In present day, a decade after the last of the Cabrini towers were torn down, Anthony and his partner move into a loft in the now gentrified Cabrini. A chance encounter with an old-timer exposes Anthony to the true story behind Candyman. Anxious to use these macabre details in his studio as fresh grist for paintings, he unknowingly opens a door to a complex past that unravels his own sanity and unleashes a terrifying wave of violence.

Director: Nia DaCosta

Cast: Yahya Abdul-Mateen II, Teyonah Parris, Nathan Stewart-Jarrett, and Colman Domingo. Vanessa Williams, Tony Todd, Virginia Madsen

Release Date: August 13, 2021

Genre: Horror, Thriller

Rated R for bloody horror violence, and language including some sexual references

Runtime: 1h 31min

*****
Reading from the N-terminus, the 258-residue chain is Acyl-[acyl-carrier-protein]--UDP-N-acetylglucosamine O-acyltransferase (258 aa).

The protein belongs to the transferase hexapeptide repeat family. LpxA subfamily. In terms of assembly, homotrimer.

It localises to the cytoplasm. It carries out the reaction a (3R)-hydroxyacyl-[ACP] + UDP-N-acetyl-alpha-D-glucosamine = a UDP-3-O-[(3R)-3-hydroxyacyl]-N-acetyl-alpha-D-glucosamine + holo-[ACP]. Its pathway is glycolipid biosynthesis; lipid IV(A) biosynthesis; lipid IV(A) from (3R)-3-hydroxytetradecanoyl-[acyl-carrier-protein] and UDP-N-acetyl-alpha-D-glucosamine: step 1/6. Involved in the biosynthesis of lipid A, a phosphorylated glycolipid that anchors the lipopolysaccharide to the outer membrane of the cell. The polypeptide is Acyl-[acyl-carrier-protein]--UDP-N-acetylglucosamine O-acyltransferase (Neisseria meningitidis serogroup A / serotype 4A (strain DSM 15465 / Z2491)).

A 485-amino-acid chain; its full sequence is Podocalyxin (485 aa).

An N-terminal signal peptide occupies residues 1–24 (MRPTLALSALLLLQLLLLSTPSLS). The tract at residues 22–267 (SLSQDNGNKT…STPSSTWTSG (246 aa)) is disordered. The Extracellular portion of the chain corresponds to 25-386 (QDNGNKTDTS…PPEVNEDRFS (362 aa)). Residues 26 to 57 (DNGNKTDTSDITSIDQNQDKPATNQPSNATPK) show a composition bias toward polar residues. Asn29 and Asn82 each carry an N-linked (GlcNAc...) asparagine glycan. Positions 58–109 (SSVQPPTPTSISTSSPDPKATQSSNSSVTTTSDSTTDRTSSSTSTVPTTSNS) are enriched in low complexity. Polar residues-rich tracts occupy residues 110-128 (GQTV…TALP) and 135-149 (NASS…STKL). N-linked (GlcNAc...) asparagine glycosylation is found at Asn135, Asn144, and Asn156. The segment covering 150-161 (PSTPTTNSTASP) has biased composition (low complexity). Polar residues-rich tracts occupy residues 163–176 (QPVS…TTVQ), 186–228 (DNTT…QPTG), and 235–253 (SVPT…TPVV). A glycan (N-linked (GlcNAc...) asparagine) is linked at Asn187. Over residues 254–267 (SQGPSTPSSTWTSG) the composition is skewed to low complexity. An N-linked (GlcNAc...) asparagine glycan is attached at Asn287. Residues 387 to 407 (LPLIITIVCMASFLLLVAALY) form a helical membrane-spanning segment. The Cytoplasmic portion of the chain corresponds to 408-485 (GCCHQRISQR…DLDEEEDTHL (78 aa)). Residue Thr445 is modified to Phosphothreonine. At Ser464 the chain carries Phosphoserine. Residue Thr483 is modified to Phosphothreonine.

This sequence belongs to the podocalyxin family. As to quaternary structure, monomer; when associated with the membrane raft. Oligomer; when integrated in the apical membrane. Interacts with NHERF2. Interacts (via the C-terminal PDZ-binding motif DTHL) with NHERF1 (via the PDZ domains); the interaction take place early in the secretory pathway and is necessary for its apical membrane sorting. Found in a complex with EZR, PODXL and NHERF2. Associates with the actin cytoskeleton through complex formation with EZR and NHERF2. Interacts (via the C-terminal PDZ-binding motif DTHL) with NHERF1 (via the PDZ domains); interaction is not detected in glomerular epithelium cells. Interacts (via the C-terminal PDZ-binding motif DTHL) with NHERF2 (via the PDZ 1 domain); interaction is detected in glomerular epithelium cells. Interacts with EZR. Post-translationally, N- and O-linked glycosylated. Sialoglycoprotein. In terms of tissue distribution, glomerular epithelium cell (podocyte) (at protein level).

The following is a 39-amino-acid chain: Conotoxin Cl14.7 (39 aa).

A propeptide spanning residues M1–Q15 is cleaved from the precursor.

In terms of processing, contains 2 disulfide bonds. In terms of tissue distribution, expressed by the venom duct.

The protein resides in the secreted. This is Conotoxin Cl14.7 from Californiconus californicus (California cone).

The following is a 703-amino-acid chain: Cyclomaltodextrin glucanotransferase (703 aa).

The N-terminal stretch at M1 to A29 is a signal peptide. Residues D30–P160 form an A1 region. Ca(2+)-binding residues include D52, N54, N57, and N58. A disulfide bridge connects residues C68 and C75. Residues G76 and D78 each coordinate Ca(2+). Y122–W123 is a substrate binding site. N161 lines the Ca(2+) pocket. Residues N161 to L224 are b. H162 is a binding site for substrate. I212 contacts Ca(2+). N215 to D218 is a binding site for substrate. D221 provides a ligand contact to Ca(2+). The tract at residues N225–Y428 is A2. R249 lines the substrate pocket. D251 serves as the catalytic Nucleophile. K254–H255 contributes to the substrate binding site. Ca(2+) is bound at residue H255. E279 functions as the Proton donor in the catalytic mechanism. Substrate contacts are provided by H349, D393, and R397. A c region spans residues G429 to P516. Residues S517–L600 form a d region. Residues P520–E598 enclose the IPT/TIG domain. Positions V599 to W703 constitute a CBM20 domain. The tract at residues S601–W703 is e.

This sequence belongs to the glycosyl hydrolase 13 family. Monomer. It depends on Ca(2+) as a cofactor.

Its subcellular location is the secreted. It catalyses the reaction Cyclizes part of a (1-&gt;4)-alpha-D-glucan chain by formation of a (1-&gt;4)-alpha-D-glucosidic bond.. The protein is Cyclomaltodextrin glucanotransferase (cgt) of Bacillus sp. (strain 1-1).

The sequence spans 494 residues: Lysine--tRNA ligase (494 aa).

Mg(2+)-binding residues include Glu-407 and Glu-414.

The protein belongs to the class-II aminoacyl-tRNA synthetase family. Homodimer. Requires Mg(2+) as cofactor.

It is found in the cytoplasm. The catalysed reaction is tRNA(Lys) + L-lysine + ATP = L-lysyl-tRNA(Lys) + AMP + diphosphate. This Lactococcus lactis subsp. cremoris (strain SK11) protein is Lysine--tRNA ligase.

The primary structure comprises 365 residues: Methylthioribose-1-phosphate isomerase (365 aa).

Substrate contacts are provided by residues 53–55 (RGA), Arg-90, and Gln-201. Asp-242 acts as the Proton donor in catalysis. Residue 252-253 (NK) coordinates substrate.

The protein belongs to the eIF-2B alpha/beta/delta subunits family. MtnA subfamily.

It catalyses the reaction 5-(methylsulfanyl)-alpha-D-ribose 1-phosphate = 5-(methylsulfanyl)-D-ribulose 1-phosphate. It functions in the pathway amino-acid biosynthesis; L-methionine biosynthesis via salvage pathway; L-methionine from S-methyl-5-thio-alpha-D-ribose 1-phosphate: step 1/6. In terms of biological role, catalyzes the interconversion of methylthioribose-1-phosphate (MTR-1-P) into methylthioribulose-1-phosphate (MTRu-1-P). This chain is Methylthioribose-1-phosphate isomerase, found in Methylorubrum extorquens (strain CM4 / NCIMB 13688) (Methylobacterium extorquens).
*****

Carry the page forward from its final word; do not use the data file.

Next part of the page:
Nia DaCosta’s spiritual sequel to the 90s cult favorite is visually impressive with a thematically timely message even if it’s overly didactic in its delivery.  The original film was the type of horror film that worked because its general premise was incredibly strong even if the actual execution was a lacking. This sequel has an art house feel to it which gives the overall story a stylish overhaul which makes for a beautiful film to look at.  The story itself suffers from its clunky social justice message and horror roots.  DaCosta is trying like crazy to make a stronger overall point by reworking the Candyman mythos but it doesn’t feel as organic as it should, instead there are multiple moments where the film feels the need to beat the message into your head.  At the same time she’s attempting to deliver a slasher film that leans on body horror a more than jump scares.  The cast is incredibly committed which makes the film an easy watch.   Yahya Abdul-Mateen II leads the film with relative ease even though his character commits every horror movie mistake you can think of.  He’s able to overcome the scripts deficiency and delivers a fascinating portrayal of a man decent into madness.   The supporting cast is just as strong with Teyonah Parris, Nathan Stewart-Jarrett and Colman Domingo all leaving a strong impression.  Tony Todd and Virginia Madsen both have roles in the film but your left thinking that the director and script could have made better use of Todd who is the embodiment of the character in the original films.  Even with its fault, Candyman delivers an entertaining refresh/reboot of the series that leaves the door open for future installments.